Just recently I had the chance to sit down and use iTunes Match, Apple’s cloud-based music service that was launched a little over a year ago. The concept behind iTunes Match is pretty simple, for $25 per year iTunes will scan your entire music library (up to 25,000 songs), allow you to download high-quality versions of any music it matches to the iTunes store and upload your anything it can’t match for your listening pleasure on other devices. Yes, that’s right – your CD rips and Napster collection from 2000 can be converted to high-quality 256 kbit/s DRM-free AAC audio and you can even keep anything you’ve downloaded once the subscription expires.
The sign-up process for iTunes match is very simple, assuming you have an Apple ID and have purchased from iTunes before. Sign-up can be done right from the iTunes Store’s homepage and it only takes a few clicks. Once the sign-up is complete (and your wallet is $25 lighter), iTunes will immediately begin to scan, match and upload your music. Depending on your Internet connection and size of your music library, this process can take a while. Adding additional computers to iTunes match is also done the same way and the service allows for up to 5 computers, just like the iTunes store itself.
Once iTunes Match has finished working its magic, what happens next is, well, nothing. Matched tracks don’t automatically download and replace your original music nor does iTunes Match really have any user interface to speak of. The reason for not automatically replacing your music makes sense, for example, what if a mismatch happens? In my case though, I wanted to replace my crusty old 128 kbit/s or less CD rips with their higher quality matches.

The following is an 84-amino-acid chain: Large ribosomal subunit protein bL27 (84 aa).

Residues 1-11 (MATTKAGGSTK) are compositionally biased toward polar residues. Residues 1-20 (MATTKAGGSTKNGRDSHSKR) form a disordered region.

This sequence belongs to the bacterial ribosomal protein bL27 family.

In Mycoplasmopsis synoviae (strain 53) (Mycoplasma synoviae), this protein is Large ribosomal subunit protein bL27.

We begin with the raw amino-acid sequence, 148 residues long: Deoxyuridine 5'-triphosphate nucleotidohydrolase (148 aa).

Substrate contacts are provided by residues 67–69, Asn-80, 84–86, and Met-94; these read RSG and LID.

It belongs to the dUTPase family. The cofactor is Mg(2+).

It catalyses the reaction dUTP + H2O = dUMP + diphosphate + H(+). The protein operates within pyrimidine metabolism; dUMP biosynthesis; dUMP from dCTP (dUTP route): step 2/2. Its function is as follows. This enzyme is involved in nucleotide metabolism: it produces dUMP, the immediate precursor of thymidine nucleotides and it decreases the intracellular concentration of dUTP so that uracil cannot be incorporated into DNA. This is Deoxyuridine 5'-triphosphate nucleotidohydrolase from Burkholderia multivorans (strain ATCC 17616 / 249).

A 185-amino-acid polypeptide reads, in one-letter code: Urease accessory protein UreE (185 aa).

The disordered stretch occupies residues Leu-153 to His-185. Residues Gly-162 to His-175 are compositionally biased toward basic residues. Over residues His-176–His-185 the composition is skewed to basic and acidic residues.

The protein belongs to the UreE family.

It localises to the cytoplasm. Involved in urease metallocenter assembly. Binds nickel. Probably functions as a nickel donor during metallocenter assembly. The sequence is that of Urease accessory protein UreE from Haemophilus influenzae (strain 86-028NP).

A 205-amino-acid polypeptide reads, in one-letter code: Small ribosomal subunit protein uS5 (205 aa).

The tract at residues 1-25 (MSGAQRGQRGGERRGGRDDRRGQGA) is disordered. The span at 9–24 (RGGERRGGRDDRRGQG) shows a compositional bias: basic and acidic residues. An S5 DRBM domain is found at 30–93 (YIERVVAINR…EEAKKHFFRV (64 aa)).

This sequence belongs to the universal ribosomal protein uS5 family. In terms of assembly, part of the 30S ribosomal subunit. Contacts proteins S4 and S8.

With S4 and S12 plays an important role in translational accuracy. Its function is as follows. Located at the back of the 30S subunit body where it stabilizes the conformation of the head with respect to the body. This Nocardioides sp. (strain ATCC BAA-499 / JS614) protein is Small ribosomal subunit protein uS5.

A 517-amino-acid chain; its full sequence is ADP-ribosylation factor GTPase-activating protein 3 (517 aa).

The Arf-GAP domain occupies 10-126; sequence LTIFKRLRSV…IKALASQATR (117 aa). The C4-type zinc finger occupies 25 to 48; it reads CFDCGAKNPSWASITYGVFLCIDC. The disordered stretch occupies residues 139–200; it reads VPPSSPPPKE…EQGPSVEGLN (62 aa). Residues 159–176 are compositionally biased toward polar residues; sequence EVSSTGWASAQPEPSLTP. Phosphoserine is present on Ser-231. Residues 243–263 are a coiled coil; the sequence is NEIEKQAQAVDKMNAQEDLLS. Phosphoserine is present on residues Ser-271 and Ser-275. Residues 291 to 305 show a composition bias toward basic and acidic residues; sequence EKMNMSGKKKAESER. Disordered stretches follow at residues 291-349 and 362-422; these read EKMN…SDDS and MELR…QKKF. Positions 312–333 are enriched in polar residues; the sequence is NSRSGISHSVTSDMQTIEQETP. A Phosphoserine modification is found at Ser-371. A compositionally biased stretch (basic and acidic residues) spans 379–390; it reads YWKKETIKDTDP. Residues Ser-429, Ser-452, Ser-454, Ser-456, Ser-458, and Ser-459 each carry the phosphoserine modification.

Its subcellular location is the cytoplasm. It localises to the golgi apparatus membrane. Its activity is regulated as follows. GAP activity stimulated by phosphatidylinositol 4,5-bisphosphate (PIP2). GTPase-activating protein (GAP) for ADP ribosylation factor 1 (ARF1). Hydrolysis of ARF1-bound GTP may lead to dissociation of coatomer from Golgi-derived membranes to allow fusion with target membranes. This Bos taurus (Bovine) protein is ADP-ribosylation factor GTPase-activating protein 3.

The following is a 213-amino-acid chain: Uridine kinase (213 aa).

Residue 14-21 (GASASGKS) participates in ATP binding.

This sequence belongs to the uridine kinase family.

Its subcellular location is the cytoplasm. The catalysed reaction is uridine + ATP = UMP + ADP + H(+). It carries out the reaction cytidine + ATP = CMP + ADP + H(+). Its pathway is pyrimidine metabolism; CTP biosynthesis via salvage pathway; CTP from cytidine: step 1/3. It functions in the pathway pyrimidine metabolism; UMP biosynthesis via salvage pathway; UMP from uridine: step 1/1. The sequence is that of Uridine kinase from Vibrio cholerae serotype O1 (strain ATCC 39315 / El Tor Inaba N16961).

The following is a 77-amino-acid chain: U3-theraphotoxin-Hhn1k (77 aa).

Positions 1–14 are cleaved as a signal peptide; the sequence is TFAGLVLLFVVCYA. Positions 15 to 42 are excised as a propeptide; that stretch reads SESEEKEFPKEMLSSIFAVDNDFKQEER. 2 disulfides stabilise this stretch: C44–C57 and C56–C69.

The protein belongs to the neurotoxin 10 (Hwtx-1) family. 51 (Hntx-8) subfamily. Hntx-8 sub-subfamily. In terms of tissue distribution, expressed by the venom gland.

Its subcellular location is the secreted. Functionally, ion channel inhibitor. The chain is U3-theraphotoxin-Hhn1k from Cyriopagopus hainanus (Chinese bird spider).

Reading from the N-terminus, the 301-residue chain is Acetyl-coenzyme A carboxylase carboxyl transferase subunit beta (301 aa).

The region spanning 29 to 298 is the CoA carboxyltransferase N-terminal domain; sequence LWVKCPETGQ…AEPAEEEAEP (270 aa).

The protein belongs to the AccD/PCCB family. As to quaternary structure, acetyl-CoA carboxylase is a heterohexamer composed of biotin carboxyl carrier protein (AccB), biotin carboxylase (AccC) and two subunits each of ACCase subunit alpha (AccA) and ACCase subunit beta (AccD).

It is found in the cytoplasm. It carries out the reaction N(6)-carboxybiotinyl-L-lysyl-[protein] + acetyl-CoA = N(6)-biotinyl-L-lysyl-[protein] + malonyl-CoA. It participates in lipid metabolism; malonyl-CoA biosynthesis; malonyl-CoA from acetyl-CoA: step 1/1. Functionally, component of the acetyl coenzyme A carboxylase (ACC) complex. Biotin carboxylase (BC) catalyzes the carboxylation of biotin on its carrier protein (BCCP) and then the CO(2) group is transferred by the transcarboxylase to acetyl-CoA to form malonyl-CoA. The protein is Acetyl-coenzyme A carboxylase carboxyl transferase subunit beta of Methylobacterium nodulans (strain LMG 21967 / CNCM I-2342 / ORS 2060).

I decided to take the scorched earth approach so I created a new library and re-download everything. What I found after this was quite peculiar – music stored in iTunes match only streams to your computer, which means without Internet you won’t have access to your music. Tracks can be downloaded one-by-one by clicking on the Cloud icon next to the track. To download everything, the process is less than intuitive, you will need to select everything then right click and choose the Download option. Worse yet, music that is added later won’t automatically download to other devices, it will need to be manually downloaded using the same process. For Apple, this entire process seems strangely unintuitive.
The way iTunes Match works on iOS devices, such as the iPhone and iPad, is a little different. Like on the desktop version of iTunes, music isn’t automatically downloaded. As tracks are played, they are downloaded and stored on the device for offline listening later. What if you want to download your entire collection, though? Again, the process is less than intuitive. The easiest method is to add all of your music to a new playlist and then choose the download option at the bottom of that playlist. The lack of automatic downloads on iTunes and iOS is one of the biggest oversights of the service, in my opinion.
Reports from other users of the service seem to be mixed. While my slightly small collection of about 400 songs (200 of which were matched) didn’t have any mismatches, other users have reported some issues. One of the most common issues seems to be mismatching songs with explicit lyrics to the clean versions. Other users have also pointed out that any music that isn’t matched is re-encoded in AAC before being uploaded, since AAC is still a lossy codec, this means there is a very slight loss in quality from the original music. For these reasons and more, it’s very important to backup the original copies of your music even if you choose to download all of the matches as I did.
The main purpose of iTunes Match in my case is to unify my music library across 3 computers, and iPhone and an iPad. With some slight legwork on my part, it achieved that goal. I only wish Apple could have provided, if nothing else, a true automatic download option on both platforms to make iTunes Match a true, simple cloud solution. A better interface for managing cloud music would also be a big step in the right direction but with a little digging in iTunes, it’s still manageable. Despite the shortcomings I still think that iTunes Match is a great service for a very reasonable price.